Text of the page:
October 19, 2018

#11732 Adverse Childhood Experiences (ACES) Interface

If you work with children, learning about ACEs will change the way you deal with those difficult behaviors some children exhibit. The information in this workshop is a prerequisite to understanding the strategies presented at the February 11th, 2019, “Using Restorative Practices for Positive Classroom Management at the Elementary Level” workshop.

The ACE (Adverse Childhood Experiences) study confirms with scientific evidence that adversity during development increases the risk of physical, mental and behavioral problems later in life. The ACE Study and other research using the Study’s framework have taught us that ACEs are the leading cause of health and social problems in our nation – the most powerful determinant of the public’s health. Toxic stress during childhood can impact brain development and brain interaction with body systems and can result in negative behaviors. You see these behaviors and maladaptive coping skills every day in classrooms, hallways, and on the sidewalk.  But childhood is a window of opportunity for building resilience – after all, the developing brain is sensitive to all kinds of experience. Learn about these patterns of brain development, the ACE study, our opportunities for ACE prevention, and how protective systems promote resilience in children, families and our community for more productive learning and safe, nurturing environments.

This training will include a viewing and discussion of the documentary “Paper Tigers”. “Paper
Tigers” follows a year in the life of an alternative high school that has radically changed its approach to disciplining its students, becoming a promising model for how to break the cycles of poverty, violence and disease that affect families.Training provided by Anne McNelis, LCSW of Transitions Mental Health Services.
Training supported and endorsed by the Eastern Iowa – Western Illinois Trauma Informed Care Consortium.

This training naturally pairs well with “ACES Comes to School: Strategies to Reduce Challenging Symptoms in the School” as a follow up.

No electronics necessary.

Date:  February 5, 2019
Time:  9:00 AM – 3:30 PM
Cost:  $125
Location:  ROE Moline
PD Hours:  6
Audience:  All School Staff, Teachers, Paras, Disciplinarians, and Administrators
Presenter:  Anne McNelis
Registration Deadline:  1/29/2019

#11719 Using Assessments to Improve Student Learning

Participants will identify characteristics of their students as learners, strengths, interests, and potential through the context of the classroom.  Participants will analyze students’ work from their classroom with a variety of assessments to monitor progress of learning goals quantitatively for each student.  Progress monitoring will be used to monitor the student’s learning to determine if finite adjustments with a variety of strategies are warranted to affect the student’s learning.  Reflective teaching practices will be utilized throughout the workshop to analyze their practice in light of student achievement.
Participants are required to bring a laptop or tablet to access data and research and to bring the work from a recent/current unit of study of at least 2 students. Student work may include pretest, formative assessment data, activities throughout the unit to demonstrate skills, etc.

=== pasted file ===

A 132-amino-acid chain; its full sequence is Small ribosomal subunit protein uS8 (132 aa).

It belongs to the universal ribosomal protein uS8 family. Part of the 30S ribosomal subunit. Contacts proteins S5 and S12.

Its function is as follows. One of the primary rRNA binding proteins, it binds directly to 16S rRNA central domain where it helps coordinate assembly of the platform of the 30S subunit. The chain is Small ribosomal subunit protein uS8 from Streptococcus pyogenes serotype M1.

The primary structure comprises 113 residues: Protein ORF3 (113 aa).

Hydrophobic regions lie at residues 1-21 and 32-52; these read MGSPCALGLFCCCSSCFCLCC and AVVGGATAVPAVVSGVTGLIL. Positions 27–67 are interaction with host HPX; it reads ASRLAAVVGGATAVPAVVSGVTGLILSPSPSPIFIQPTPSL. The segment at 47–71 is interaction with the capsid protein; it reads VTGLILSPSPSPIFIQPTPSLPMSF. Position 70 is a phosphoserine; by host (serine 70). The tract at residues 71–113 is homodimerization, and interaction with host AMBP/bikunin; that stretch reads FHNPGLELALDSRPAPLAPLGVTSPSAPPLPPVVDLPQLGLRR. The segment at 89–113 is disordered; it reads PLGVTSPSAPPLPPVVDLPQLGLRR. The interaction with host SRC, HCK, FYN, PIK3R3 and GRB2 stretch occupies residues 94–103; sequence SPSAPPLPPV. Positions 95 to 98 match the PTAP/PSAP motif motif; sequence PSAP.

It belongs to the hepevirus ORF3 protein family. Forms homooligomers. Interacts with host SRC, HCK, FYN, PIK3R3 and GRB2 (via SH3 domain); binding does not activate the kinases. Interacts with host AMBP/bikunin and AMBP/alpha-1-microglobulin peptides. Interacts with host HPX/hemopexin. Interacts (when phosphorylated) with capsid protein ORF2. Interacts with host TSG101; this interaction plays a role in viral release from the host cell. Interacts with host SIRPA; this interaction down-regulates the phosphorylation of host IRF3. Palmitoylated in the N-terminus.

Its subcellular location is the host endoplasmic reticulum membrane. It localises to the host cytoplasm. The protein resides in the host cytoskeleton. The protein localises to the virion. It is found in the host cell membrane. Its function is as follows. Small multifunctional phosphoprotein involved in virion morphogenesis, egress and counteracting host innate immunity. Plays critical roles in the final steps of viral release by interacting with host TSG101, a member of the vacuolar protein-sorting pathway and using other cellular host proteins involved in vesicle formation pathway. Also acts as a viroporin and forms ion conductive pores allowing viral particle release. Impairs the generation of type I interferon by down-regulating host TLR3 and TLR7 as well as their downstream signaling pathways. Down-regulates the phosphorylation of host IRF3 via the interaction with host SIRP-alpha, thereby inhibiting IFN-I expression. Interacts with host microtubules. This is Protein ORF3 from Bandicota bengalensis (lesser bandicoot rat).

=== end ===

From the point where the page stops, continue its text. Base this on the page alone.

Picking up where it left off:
Date:  November 27, 2018
Time:  9:00 AM – 3:30 PM
Cost:  $125.00
PD Hours:  5.5
Location:  ROE Moline
Audience:  Primary and Secondary Level Teachers and Administrators
Presenter:  Carole Allert
Registration Deadline:  11/20/2018

#11699 Building Resiliency in our Students and Staff

Over 200 educators attended our Adverse Childhood Trauma (ACEs) workshops with Jen Best and Anne McNelis last year. Jen and Anne are back.  They will be moving us forward and teaching us how to build resiliency in children AND adults (reducing professional burnout!)

During the morning session, Jen will address building resiliency in our students:
Resilience is defined as the process of adapting well in the face of adversity, trauma, tragedy, threats, or significant sources of stress.  When children are resilient, they are better able to make sense of difficult situations, build healthier relationships, regulate emotions more effectively, and experience control over their lives.  Even in the face of adverse childhood experiences, individuals can learn the skills to become more resilient. Adults in a child’s life can develop environments that correlate to resilience, and engage children in experiences and activities that build resilience.  This workshop will focus on what research tells us about how resilience develops, the role of protective factors in resilient individuals, and strategic ways to support children as they learn to become more resilient.

During the afternoon session Anne will concentrate on developing resiliency in adults and their specific needs:
This portion of the workshop will cover the concepts of professional burnout vs. vicarious trauma, recognizing the signs and manifestations, how to prevent it/reduce/address it; and the importance of self-care on an individual level and how to build in self-care and resiliency within the school culture.
Date:  October 29, 2018
Time:  8:45 AM – 3:30 PM
Cost:  $125.00
PD Hours:  6
Location:  ROE Moline
Presenters:  Jen Best & Anne McNelis
Audience:  All School and District Staff, Classroom Teachers, Paras, Disciplinarians, Administrators
Registration Deadline:  10/22/2018